“All things are lawful for me, but not all things are beneficial.  All things are lawful for me, but I will not be dominated by anything” (1 Cor 6:12). 

It is not clear what “law” St. Paul may be referring to since we know the Law of Moses does not make “all things lawful” nor does Roman law.  It may be that St. Paul is attacking some sense of “bumper sticker theology” unique to Corinth expressing a newfound “freedom” in Christ, and yet a slogan as careless and as shallow as “I am [still] a sinner [yet] saved by grace”. 

There may be a fundamental truth in such a statement even as the statement as a whole can be fundamentally well off the mark, but Paul is beginning to fill what appears to be a substantial “gap” between the Truth as revealed in The Word, and a “truth” created by the ‘infant church’ in Corinth.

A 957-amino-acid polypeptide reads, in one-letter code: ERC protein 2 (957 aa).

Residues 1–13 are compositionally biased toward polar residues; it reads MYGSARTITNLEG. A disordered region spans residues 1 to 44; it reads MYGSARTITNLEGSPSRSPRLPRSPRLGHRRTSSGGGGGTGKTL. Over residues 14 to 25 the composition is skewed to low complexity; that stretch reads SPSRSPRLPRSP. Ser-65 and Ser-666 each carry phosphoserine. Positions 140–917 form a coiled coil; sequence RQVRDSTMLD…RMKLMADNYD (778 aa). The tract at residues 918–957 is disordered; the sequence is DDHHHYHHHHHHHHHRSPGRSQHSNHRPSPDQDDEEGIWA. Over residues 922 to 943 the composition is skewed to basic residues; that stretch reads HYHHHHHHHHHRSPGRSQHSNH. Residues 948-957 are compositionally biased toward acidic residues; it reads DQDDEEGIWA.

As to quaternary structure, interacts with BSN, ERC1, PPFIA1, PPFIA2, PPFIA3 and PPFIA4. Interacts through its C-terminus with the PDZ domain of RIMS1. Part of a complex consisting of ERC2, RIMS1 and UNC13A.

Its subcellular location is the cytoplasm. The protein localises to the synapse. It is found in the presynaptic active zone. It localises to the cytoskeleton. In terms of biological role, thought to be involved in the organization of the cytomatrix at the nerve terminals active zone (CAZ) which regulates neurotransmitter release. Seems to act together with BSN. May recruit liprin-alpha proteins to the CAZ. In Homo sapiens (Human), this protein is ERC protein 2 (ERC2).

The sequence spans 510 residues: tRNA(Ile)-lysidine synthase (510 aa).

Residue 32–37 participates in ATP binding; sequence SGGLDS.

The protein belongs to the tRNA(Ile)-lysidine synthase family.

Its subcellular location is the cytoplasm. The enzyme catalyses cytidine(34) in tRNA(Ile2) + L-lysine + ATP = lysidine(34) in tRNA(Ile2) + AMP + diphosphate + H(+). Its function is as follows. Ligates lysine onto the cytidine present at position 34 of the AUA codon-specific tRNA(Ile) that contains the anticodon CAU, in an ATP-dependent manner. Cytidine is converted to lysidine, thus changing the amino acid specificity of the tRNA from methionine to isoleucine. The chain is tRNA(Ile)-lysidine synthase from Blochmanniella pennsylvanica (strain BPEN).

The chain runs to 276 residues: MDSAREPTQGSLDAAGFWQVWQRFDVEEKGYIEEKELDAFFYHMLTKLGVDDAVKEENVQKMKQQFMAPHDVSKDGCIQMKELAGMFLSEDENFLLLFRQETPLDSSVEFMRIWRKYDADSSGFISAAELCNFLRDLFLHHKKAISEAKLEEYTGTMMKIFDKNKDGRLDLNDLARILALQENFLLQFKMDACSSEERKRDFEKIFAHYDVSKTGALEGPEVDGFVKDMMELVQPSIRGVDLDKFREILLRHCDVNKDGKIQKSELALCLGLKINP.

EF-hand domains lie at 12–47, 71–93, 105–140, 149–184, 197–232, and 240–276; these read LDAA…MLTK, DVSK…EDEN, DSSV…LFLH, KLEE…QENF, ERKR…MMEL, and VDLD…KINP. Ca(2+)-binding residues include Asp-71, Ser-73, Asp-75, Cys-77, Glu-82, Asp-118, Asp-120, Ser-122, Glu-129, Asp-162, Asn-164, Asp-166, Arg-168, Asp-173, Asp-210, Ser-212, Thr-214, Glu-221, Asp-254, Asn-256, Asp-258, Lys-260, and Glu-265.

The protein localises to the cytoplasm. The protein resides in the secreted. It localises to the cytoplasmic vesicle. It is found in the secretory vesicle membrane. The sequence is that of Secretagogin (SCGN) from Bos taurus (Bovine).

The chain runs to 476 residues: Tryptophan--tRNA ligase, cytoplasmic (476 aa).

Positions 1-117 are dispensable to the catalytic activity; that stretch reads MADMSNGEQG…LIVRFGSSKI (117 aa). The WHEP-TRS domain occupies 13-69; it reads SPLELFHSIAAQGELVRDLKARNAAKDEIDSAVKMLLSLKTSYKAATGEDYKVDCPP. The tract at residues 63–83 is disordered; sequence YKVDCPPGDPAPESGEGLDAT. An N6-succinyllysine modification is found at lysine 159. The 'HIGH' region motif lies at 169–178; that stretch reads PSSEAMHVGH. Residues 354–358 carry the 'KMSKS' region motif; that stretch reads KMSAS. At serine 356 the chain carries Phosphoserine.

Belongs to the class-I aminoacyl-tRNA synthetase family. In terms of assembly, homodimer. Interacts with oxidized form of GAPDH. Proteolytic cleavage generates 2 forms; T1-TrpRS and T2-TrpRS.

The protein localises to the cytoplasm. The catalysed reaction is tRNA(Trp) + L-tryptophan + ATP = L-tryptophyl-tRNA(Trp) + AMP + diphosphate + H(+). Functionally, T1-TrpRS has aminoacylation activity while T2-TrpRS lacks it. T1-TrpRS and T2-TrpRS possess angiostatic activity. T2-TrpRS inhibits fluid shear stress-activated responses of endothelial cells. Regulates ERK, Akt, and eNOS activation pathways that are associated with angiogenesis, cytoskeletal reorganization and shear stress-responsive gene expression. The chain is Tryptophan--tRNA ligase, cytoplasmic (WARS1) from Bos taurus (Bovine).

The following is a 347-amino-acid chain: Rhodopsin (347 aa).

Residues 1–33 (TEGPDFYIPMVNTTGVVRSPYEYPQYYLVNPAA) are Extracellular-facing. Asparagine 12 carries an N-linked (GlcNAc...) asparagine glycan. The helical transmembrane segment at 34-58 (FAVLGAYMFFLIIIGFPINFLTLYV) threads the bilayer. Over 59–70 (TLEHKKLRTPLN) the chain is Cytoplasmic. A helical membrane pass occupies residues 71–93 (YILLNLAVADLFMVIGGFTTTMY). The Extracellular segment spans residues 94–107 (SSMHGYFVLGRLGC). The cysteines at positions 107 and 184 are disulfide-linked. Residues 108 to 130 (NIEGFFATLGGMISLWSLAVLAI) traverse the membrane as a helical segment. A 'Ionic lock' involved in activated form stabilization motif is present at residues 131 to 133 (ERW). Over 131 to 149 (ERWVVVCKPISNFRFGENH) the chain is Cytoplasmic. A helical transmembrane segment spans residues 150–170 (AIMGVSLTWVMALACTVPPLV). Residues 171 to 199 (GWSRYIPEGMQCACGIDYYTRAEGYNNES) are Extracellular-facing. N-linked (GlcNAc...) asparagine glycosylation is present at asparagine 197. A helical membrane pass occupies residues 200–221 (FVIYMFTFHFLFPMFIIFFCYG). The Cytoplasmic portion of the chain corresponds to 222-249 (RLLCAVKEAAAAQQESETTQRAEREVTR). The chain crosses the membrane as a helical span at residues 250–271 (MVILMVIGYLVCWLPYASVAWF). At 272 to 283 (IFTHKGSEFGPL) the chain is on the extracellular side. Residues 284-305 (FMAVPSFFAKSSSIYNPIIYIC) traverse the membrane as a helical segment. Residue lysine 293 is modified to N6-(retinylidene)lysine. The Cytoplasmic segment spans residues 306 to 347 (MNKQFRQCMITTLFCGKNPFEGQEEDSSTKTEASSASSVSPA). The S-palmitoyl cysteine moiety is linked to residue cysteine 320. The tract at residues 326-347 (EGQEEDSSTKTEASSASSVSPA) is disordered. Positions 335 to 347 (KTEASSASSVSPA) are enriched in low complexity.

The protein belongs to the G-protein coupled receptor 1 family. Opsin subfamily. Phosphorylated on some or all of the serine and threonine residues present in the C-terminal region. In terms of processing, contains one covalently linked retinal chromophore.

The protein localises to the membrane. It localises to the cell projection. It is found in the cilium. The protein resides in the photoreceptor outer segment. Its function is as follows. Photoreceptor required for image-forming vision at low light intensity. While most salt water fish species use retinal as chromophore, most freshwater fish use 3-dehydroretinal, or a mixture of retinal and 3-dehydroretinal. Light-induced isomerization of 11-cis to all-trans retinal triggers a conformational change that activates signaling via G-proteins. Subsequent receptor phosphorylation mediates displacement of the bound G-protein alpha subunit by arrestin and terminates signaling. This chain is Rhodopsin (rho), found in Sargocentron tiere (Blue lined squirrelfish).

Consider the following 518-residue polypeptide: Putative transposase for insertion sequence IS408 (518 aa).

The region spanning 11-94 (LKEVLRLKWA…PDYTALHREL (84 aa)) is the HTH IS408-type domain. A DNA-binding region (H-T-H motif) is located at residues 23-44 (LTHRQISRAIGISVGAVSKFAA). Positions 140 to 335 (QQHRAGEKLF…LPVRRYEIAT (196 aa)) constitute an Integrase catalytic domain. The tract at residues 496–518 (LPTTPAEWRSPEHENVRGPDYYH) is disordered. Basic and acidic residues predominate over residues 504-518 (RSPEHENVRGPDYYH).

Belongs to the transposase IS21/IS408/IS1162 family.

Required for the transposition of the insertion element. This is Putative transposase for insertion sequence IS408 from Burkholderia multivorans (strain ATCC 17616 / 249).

It is the same “gap” we find ourselves standing in today; the significant gulf between what we have been called to be – and what we actually are.  If we are indeed active and engaged “sinners” yet still claiming salvation in that impulsive and thoughtless life of sin, we are lost and don’t even know it. 

If we believe the Law of Christ, the Law of grace gives us unlimited and unchecked freedom in which “all things are lawful for us”, we may well be delivered from the sins of our past – BUT – our current state of sin in which we see no need to repent means only that we are walking directly toward The Bottomless Pit from which there may be no rescue, no salvation.

Yet the psalmist (139:7-10) writes that there is no depth at which our God and Father cannot reach us; “Where can I go from your Spirit?  Or where can I flee from Your Presence?  If I ascend to Heaven, You are there.  If I make my bed in hell, behold, You are there.  If I take the wings of the morning and dwell in the uttermost parts of the sea, even there Your hand shall lead me and You right hand shall hold me!”